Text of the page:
Southwest Holiday Sale

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If you are still looking for holiday flights Southwest has announced a holiday sale where they’ve discounted some of their flights for travel November 16-20, November 22-23, November 27-28, December 13-20, and December 23-January 2, 2013.

While I at first thought this was a marketing gimmick, I actually found some incredible fares. My family is going to Florida over the holidays and have had our Southwest flights booked since the day the schedule extension was announced to include holiday travel. Luckily I did this the first day possible as our flights going down to Florida are now completely sold out and have been for awhile.

Our return flights, however, have now gone down in price with this sale. A few days ago my parents and siblings flight was reduced from their originally booked $129 ticket to $105. Since the tickets were booked with points I immediately was able to change the flights and get the difference in points credited back to my moms account. Today, the fare has been discounted even less to $100. Only a $5 difference from the other day, but a total of 900 points going back to my moms account.

Mr. Deals and I are flying from a different airport and our flight home was $169. That same flight has actually increased to $215, but the earlier nonstop flight which has also been at $215 for awhile has been reduced to $136, which is great! We were actually debating on taking that flight anyways as it coincided better with my parents flight, but didn’t necessarily want to use more points. Now, I have gone ahead and booked the earlier flight with points while keeping the later flight as well. We figured we’d make a game day decision based on the weather. If it is a great beach day, I am more than happy getting a full day and not leaving till 7pm. If we’ve had enough of the beach and it is just a so-so day, we can now hop on the 10am flight. This is the beauty of using Rapid Reward points to book Southwest travel. Once I figure out which flight I want to take, I can cancel the other one with no penalty. I can make the decision day of if I want.

Even if you have Southwest travel already booked, double-check to see if the fare went down. This can be on a free ticket with points or paid ticket. If you find that the ticket is now less expensive you can either call Southwest and have them change the flight to the cheaper fare or do it yourself online. If you booked with points, you’ll get the difference in points credited back to your account. If you paid for the ticket, you’ll get a voucher to use for a future flight – it expires one year from the date you booked the ticket.

Has anyone else had any luck?!

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  1. I have a roundtrip ticket booked with points – do you know how to check and see what the point cost for each leg was? I can only see the total cost. One leg is now sold out, but the other one is cheap – I just don’t remember what I originally ‘paid’.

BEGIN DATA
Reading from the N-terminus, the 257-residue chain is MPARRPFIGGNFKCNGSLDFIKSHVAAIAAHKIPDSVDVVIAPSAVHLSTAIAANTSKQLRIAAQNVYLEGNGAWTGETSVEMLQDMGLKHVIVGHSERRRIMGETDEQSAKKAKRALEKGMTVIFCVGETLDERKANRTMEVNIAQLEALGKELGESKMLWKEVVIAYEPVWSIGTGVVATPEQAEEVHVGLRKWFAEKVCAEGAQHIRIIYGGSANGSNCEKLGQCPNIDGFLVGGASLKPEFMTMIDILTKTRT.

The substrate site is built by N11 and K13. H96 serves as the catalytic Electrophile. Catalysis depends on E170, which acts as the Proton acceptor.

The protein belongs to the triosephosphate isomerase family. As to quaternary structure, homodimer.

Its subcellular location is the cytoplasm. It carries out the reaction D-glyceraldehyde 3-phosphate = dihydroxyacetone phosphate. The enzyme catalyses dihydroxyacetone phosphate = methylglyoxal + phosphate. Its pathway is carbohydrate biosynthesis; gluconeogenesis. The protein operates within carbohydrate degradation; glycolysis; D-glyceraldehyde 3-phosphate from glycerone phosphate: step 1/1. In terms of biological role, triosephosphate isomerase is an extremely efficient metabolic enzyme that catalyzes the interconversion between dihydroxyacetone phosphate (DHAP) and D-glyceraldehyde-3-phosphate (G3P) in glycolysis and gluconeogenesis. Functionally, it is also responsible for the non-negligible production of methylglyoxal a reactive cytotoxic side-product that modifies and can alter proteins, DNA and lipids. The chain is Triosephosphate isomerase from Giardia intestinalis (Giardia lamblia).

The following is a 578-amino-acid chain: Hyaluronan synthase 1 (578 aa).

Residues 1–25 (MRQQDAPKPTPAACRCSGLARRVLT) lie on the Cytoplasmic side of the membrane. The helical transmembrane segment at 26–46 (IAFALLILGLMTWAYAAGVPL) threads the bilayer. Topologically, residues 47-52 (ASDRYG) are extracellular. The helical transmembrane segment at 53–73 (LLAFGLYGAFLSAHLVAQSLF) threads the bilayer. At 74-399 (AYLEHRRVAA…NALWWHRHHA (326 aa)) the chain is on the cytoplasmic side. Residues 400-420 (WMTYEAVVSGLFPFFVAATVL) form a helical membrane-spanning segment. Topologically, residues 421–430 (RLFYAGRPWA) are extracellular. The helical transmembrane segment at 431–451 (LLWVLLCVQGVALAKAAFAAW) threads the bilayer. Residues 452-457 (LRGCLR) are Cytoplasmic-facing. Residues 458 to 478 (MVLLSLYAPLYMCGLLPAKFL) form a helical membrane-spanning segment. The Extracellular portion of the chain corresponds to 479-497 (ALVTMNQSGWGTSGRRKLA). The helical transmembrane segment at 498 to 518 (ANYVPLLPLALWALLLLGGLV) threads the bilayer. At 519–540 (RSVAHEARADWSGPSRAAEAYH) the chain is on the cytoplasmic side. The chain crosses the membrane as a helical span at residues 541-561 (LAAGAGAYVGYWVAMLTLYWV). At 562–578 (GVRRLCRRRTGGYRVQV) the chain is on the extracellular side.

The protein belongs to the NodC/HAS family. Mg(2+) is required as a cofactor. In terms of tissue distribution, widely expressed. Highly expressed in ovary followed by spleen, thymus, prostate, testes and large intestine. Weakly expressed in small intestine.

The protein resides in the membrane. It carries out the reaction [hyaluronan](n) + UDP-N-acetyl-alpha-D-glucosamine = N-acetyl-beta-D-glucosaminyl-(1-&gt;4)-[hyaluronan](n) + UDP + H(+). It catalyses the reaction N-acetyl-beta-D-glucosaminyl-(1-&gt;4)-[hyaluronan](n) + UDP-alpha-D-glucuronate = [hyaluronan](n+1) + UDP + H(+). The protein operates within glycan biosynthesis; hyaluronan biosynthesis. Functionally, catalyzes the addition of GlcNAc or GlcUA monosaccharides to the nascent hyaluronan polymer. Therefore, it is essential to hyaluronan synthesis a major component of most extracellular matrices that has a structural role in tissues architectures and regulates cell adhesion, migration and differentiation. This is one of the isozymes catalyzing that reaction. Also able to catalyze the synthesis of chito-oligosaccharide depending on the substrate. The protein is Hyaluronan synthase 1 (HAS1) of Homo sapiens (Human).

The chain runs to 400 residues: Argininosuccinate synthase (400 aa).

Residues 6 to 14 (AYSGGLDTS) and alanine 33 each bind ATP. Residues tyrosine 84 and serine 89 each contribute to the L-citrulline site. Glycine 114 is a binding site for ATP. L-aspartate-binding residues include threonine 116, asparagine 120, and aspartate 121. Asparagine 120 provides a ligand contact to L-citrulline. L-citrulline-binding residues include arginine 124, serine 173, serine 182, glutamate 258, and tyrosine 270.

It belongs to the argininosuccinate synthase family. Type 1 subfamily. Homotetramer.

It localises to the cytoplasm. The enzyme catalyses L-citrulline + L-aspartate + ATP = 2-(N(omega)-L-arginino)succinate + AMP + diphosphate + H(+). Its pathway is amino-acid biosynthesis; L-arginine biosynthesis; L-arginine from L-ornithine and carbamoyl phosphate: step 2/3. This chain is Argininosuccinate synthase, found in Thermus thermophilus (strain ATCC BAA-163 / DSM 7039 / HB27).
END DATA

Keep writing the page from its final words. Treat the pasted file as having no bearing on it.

• @David – you can call Southwest (1-800-I-FLY-SWA) and they can give you the price of each leg you paid. Even if one leg is cheaper you can still get the difference for that one.

  2. Arguably being booked for both the 10am flight and the 7pm flight is speculative double-booking, which is against the Web site terms & conditions. I won’t claim that I haven’t ever double booked, but I find it ethically questionable to hold on to the extra set of tickets until the day of travel for both tickets.

    By waiting until that late, Southwest has very limited opportunity to resell those seats, and conversely other members of the traveling public who may have been prepared to pay full fare for the convenience of a specific flight may have to make alternate less convenient travel plans because of the unavailable seats.

    Southwest’s willingness to oversell based on deep data analysis only partially mitigates the problem. A greater willingness on our part to speculatively double book thanks to the reusability of Southwest ticketless travel funds without assessment of change fees increases the noisiness of their predictions of how many booked passengers will actually board a flight. For example, “normal” people 🙂 returning from vacation would only have booked one flight. Southwest can probably predict that there’s a 95% probability the seats will be needed (5% chance something causes the travelers to miss the flight entirely). But by booking two flights, even if Southwest’s data analysis is deep enough to spot that you’ve done this, there’s a much wider range of probabilities that their analysis has to consider assigning to your being on the 10am flight, your being on the 7pm flight, or your missing the flights entirely.

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